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Panthers bring comforts of Carolina to Super Bowl 50, including a drum

First Look At Levi's Stadium

A view of Levi's Stadium, site of Super Bowl 50 between the Carolina Panthers and the Denver Broncos.
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A view of Levi's Stadium, site of Super Bowl 50 between the Carolina Panthers and the Denver Broncos.

The Carolina Panthers are thousands of miles away from home and will have far fewer fans in the stadium this Sunday than they usually do.

The team that hasn’t lost a game at Bank of America Stadium since November 2014 might not have its home field advantage for the Super Bowl, but the Panthers are making sure Levi’s Stadium feels as much like home as possible on game day.

That means the players will keep up their lighthearted locker room traditions. It means the ritual “Keep Pounding” drum will be on the sidelines, and “Sweet Caroline” will be blasted through the stadium if the Panthers beat the Denver Broncos.

“There are all kinds of different things that we try to do to make this as much of a home game for both teams as we can,” Eric Finkelstein, the NFL’s director of events, said at Levi’s Stadium Tuesday.

The players have been playing artists like Future and Kings of Leon in the locker room, just like they do in Charlotte. The team, doing as Ron Rivera so often instructs, kept their personalities at Media Night Monday in San Jose, just as they do off the field in Charlotte.

And Panthers defensive backs toted their Thieves Ave. sign, named after their penchant for interceptions, with them on their cross-country flight to California Sunday.

Finkelstein said although the Panthers aren’t the home team, their locker rooms at Levi’s Stadium will feel familiar nonetheless.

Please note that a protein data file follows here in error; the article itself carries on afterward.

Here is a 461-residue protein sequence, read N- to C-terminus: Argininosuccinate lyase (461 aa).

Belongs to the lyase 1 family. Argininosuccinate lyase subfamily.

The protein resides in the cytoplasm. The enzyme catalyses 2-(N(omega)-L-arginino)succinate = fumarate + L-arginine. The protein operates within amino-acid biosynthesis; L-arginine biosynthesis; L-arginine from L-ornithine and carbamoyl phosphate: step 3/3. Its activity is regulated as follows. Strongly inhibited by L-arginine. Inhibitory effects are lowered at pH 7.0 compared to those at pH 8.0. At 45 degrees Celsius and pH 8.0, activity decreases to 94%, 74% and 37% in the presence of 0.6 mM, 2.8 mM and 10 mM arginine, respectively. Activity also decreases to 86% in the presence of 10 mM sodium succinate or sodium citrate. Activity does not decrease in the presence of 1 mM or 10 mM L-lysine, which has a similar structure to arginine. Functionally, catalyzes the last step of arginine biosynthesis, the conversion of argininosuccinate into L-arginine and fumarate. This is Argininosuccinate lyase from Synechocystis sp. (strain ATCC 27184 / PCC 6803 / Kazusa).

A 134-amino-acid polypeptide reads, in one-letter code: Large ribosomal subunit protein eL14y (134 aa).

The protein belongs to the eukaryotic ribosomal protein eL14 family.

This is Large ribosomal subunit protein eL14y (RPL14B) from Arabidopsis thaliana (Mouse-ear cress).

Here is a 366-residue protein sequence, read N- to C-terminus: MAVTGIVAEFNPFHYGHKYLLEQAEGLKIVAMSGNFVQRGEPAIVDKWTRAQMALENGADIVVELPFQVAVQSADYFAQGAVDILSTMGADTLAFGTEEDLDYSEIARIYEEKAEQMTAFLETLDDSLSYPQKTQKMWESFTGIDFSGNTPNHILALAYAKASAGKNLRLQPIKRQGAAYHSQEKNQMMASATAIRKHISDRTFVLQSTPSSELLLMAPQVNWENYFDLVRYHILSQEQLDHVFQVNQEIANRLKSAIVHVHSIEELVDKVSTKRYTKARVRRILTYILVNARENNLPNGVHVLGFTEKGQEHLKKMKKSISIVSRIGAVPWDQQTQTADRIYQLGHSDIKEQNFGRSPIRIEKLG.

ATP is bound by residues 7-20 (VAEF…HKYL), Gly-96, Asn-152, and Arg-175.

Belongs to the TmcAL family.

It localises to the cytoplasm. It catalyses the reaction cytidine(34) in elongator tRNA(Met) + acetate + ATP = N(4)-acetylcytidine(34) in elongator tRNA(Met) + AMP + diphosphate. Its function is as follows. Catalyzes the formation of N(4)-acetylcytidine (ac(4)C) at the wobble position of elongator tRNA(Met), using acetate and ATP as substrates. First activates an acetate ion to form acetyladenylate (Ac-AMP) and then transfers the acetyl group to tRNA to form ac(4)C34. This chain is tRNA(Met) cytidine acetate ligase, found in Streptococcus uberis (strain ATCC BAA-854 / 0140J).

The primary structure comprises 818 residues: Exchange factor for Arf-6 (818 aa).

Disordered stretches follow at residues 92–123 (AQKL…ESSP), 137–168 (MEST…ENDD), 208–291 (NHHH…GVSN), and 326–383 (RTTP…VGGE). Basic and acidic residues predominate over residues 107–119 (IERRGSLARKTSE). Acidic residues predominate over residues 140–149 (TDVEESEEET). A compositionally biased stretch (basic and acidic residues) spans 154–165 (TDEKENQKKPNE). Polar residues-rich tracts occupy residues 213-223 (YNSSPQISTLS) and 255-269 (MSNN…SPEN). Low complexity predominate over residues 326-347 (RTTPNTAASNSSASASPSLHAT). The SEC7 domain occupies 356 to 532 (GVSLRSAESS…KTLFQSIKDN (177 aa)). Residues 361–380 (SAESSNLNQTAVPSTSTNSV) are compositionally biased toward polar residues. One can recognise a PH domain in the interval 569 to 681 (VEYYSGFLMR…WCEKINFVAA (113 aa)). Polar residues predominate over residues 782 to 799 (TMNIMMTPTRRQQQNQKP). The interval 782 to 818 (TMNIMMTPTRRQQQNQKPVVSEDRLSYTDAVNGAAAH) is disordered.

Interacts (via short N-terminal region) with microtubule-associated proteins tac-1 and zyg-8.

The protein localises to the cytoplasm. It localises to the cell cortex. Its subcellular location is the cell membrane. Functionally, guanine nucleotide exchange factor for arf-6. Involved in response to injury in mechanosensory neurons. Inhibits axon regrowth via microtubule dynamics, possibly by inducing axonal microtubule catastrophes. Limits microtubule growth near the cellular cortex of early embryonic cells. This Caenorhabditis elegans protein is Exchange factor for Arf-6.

“We make them customized for the teams, we’ll put up specific graphics for both teams in the game. We try to make them as much home locker rooms as we can,” he said.

The Panthers also have their own freshly painted end zone with their mascot, though as the visitors, theirs is on the north side.

Aside from that, the NFL honors team requests to keep certain game-day traditions, he said. The Broncos, for example, will have their mascot horse, Thunder, parade on the field as is customary during home games after a touchdown.

Finkelstein declined to offer additional details about the Panthers “Keep Pounding” drum, which is typically banged before home games in Charlotte by a special guest four times, each to symbolize a quarter of the game.

“(The drum) is en route, but it should be here for game day,” Finkelstein said.

What’s not so certain is how friendly crowds will be.

Monday’s sold-out Media Night featured an audience mostly of orange and red jerseys thanks to the heavy presence of Denver Broncos and San Francisco 49ers fans. Some in the audience even booed when the Carolina Panthers were announced.

Denver has a clear geographical advantage: It’s less than 1,300 miles from Santa Clara; Charlotte is nearly 2,700 miles away.

It’s not clear how the Panthers-Broncos fan split will pan out Sunday, but its certain Levi’s Stadium won’t have the black-and-blue swarms typical of a Sunday in Charlotte.

“There’s no question we play well at home,” tight end Greg Olsen said Monday. “We’re going to get off our home field now, and that’s where the true test is.”

Panthers fans will, however, be treated to one last Sweet Caroline this season if Carolina defeats the Broncos.

“The NFL is encouraging clubs to incorporate some of their traditions through the game. So you will hear some familiar songs on game day, including touchdown songs and ‘Sweet Caroline,’” Panthers spokesman Steven Drummond said.

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